It will cost the government only £400,000 to destroy the data for the failed UK ID card initiative.
The data compiled by the National Identity Register, which was scrapped last year by the coalition government, will be disposed of for the relatively small sum - in government figures - Home Office minister Damian Green confirmed to a written question by Labour MP Paul Goggins.
According to The Register (opens in new tab), the data will be destroyed by a CESG accredited and accepted supplier to secure destruction policy guidelines.
The ID Card scheme was announced by the Labour government in 2006 and was launched in 2009. It cost around £330 million of taxpayers money to organise. It is estimated that nearly £100 million will be saved over the next four years by scrapping the scheme.
Green, justifying the move, said: “The destruction of the NIR data will involve the physical equipment holding that data being both degaussed and physically shredded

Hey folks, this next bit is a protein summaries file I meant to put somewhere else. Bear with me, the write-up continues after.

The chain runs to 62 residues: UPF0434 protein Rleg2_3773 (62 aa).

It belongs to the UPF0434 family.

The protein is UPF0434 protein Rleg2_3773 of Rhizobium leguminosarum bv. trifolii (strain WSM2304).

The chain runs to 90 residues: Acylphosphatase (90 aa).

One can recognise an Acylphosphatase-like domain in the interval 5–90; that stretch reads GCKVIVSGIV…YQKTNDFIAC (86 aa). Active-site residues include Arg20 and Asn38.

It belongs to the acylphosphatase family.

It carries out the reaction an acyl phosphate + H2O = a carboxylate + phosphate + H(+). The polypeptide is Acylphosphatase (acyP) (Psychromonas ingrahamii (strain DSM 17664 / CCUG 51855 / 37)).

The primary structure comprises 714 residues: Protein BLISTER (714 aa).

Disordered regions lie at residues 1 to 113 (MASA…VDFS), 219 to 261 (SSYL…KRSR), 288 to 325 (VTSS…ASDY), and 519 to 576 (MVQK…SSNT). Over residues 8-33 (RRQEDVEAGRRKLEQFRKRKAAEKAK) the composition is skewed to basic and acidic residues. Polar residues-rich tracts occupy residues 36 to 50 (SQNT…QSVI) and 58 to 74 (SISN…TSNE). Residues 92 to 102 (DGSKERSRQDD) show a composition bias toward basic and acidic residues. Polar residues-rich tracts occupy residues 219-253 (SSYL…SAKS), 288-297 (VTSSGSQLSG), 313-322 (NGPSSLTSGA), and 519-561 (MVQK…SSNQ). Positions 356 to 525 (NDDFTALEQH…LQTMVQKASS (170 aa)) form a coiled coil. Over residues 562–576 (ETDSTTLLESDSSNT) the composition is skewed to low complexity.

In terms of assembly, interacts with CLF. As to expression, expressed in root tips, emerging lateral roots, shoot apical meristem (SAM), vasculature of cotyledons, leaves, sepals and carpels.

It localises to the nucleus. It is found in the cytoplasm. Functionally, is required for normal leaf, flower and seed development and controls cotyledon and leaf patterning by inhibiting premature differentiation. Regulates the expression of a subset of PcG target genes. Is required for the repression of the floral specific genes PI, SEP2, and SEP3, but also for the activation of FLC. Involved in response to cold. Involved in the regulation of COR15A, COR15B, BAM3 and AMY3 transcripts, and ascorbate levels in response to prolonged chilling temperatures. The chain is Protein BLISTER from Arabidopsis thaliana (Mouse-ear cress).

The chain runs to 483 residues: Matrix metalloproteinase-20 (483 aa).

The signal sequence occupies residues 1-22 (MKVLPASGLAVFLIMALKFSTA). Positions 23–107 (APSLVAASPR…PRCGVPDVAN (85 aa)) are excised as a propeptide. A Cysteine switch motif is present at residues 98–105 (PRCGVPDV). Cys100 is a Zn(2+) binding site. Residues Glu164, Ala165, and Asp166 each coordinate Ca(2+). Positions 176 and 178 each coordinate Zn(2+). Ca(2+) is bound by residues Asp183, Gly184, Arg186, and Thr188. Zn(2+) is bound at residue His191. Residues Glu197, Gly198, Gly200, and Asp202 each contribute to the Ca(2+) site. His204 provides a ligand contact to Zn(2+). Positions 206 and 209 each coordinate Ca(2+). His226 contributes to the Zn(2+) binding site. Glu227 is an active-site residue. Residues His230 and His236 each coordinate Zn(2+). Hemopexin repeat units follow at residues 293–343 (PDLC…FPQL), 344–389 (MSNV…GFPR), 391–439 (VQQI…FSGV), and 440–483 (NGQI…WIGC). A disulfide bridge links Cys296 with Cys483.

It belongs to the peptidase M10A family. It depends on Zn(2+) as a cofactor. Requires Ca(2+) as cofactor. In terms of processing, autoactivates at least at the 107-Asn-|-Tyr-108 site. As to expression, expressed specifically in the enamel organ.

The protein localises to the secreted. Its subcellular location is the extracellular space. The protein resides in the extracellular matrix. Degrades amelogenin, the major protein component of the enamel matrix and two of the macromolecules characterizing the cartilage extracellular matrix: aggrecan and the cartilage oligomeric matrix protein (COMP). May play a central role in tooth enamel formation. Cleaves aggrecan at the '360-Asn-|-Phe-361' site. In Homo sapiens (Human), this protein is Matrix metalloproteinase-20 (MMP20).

“It is estimated that cancelling ID cards and the NIR will realise net savings of £86 million over the next four years. The Identity and Passport Service (IPS) will incur some one-off expenditure and asset write-offs during 2010-11, including the secure destruction of the NIR. The net costs in 2010-11 will be near to £5 million.”
Despite the scrappage of the scheme, personal freedoms campaigners have still criticised the fact that the government even tried to launch the programme. Alex Deane of Big Brother Watch told Tech Eye (opens in new tab): "This is yet another reason we should never have begun with this monolithic database in the first place.
"Not only was it absurdly intrusive, not only was it eye-wateringly expensive – it costs a pretty penny to take apart, too. Still, we should all be very grateful for its demise."